Payroll for Maryland employeesMaryland payroll and labor laws apply to any business registered in Maryland and Maryland employers with at least one employee. There are a few things for Maryland employers to consider, from minimum wage requirements to tax withholdings and employee benefits.
Understanding Maryland’s minimum wageThe Maryland Department of Labor has information on state wage and overtime laws. Information includes minimum wage rates for hourly workers, which are changing as a result of a 2019 law. Here’s some of what you need to know:
- As of January 2020, the Maryland minimum wage is $11 per hour.
- Maryland is in the process of raising its minimum wage. By July 2026, Maryland’s minimum wage will be $15 per hour for all businesses, with gradual increases until then, depending on the business’s size.
- Some employees are exempt from the minimum wage. Exempt workers include certain agricultural workers, direct family members of business owners, commissioned employees, and some apprentices or student employees.
- Tipped employees also have to earn the minimum wage. Employers are responsible for paying tipped employees at least $3.63 per hour. That amount, plus tips, has to equal the current hourly minimum wage.
Maryland income tax withholdingAs a Maryland employer, you have to withhold state taxes from employee wages. You need an Employer Identification Number (EIN) to register as an employer and pay taxes in most states. Maryland also requires a separate state tax ID number. You’ll use this number when you register with the Maryland comptroller.Money earned by a U.S. service member’s spouse may be exempt from Maryland’s income tax when the spouse isn’t a Maryland resident. There are also separate tax withholding rules for independent contractors who aren’t Maryland residents.
Maryland employee benefitsMaryland has a few required employee benefits and some notable exceptions.
- Sick time: An employer’s average number of workers employed each month for the previous year determines sick leave requirements in Maryland. Maryland requires employers with over 15 employees to provide paid sick and safe leave. Employers with fewer than 15 employees must provide sick leave, but it is unpaid.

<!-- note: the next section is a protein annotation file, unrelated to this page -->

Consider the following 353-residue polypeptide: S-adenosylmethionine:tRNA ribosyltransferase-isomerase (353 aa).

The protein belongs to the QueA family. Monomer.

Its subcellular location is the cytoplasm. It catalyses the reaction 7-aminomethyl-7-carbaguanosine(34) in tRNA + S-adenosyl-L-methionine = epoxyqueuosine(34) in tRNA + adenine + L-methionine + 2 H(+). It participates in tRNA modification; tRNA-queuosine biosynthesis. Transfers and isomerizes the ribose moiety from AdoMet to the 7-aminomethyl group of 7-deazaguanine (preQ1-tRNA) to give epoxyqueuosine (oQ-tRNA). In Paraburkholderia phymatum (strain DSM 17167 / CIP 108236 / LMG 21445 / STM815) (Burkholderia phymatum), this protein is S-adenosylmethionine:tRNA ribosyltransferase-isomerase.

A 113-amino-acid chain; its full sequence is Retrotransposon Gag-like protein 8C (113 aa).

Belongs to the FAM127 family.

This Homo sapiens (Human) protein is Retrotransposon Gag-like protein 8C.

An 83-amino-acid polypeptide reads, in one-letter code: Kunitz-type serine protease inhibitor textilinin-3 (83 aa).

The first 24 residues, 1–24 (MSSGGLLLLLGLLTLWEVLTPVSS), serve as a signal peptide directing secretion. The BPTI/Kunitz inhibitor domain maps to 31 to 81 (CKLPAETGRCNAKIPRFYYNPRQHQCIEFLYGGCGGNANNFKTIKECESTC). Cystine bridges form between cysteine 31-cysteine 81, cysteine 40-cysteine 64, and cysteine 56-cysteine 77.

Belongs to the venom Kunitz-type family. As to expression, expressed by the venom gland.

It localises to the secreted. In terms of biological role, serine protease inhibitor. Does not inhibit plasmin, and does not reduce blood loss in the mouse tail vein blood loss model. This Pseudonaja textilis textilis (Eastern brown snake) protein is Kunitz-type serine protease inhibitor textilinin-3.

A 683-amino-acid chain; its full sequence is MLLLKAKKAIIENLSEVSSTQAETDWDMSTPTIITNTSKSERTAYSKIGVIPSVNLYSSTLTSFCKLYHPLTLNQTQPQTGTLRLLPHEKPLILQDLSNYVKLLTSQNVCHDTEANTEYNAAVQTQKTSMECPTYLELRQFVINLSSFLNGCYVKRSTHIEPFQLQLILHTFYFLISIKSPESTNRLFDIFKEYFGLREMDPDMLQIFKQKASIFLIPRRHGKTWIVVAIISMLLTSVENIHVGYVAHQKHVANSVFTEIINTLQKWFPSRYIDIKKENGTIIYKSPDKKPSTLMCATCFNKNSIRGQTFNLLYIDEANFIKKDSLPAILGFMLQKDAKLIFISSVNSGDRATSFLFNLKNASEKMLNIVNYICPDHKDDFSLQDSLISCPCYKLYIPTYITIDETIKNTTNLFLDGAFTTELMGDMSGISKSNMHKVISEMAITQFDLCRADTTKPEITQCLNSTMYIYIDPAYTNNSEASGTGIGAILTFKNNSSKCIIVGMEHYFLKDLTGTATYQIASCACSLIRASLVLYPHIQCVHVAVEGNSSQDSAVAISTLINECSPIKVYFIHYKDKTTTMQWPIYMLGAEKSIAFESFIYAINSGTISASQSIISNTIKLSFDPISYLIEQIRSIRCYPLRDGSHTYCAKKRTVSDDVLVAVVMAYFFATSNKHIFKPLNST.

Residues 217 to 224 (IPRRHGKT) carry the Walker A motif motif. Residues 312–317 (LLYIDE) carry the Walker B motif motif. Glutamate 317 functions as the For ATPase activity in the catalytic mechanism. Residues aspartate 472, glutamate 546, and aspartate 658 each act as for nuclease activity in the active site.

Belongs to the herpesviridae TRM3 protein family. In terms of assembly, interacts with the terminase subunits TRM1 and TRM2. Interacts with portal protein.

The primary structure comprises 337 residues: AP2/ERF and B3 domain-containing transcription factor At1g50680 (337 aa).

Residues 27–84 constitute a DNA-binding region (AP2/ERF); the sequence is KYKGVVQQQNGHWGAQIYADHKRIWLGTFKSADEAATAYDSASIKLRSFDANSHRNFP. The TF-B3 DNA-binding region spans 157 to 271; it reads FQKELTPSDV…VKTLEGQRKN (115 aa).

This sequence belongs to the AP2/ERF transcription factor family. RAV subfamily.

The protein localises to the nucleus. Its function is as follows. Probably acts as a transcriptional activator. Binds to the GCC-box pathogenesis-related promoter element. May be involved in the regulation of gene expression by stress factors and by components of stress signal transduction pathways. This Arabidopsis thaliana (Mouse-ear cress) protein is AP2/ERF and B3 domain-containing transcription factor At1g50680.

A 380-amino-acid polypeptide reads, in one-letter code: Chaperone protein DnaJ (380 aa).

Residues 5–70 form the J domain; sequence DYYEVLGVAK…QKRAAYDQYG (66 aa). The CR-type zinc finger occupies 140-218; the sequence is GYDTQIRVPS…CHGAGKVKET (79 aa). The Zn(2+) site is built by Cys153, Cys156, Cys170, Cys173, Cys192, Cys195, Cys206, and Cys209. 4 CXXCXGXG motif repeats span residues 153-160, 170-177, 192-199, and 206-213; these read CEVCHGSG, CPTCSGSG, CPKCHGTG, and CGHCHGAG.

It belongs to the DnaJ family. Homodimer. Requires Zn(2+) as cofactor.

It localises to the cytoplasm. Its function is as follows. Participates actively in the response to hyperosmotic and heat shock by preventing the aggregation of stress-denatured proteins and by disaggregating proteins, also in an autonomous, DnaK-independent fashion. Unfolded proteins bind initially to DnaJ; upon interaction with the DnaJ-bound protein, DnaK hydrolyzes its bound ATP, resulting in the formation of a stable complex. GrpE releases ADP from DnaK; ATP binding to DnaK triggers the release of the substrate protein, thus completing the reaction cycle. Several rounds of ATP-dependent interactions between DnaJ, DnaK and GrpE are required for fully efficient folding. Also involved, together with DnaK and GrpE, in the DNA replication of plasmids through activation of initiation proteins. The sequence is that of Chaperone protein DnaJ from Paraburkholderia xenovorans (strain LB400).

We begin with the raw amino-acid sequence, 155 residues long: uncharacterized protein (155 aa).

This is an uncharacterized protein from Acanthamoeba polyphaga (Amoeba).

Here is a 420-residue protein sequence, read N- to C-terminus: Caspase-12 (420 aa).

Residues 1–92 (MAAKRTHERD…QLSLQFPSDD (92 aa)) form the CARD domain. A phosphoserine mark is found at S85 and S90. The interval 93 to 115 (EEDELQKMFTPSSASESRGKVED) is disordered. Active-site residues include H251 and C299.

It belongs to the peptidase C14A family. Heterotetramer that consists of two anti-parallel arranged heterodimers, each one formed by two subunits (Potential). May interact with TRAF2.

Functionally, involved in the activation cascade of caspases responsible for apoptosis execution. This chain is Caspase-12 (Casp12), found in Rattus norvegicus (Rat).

- Vacation time: Maryland law doesn’t require employers to provide paid or unpaid vacation time. If a company decides to offer vacation leave, they may decide what happens to unused vacation time when they fire an employee or the employee leaves.
- Maryland’s Parental Leave Act: Maryland’s Parental Leave Act (MPLA) requires Maryland employers with 15-49 employees to give six weeks of unpaid parental leave during any 12-month period. Employees can take leave for the birth, adoption, or foster placement of a child.
- Workers’ comp: Maryland employers must have workers’ compensation insurance. But some exceptions apply to agricultural employers who pay less than $15,000 in annual payroll or have fewer than three employees. Business owners, including sole proprietors, do not need workers’ comp coverage.
- Family and Medical Leave Act: The Family and Medical Leave Act (FMLA) grants employees 12 weeks of unpaid leave in a 12-month period for specified family and medical reasons.
- Time off to vote: Maryland employers must give employees up to two hours of paid time off to vote. This applies to employees who don’t already have two consecutive hours free while polls are open.
- Disability insurance: Maryland employers may provide disability insurance but aren’t required to do so.
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State resourcesMaryland employers can find more information on labor laws, taxes, and business development via state government resources.
- The Maryland Department of Labor has information for employees and employers about minimum wage laws, resources from the Division of Unemployment Insurance, and guidance from the Maryland Occupational Safety and Health (MOSH).
- The Maryland comptroller provides tax forms, information on payroll taxes, tax credits, and withholding tax calculators.
- The Maryland Small Business Development Center (SBDC) offers free consulting and free or low-cost training programs for new or established businesses.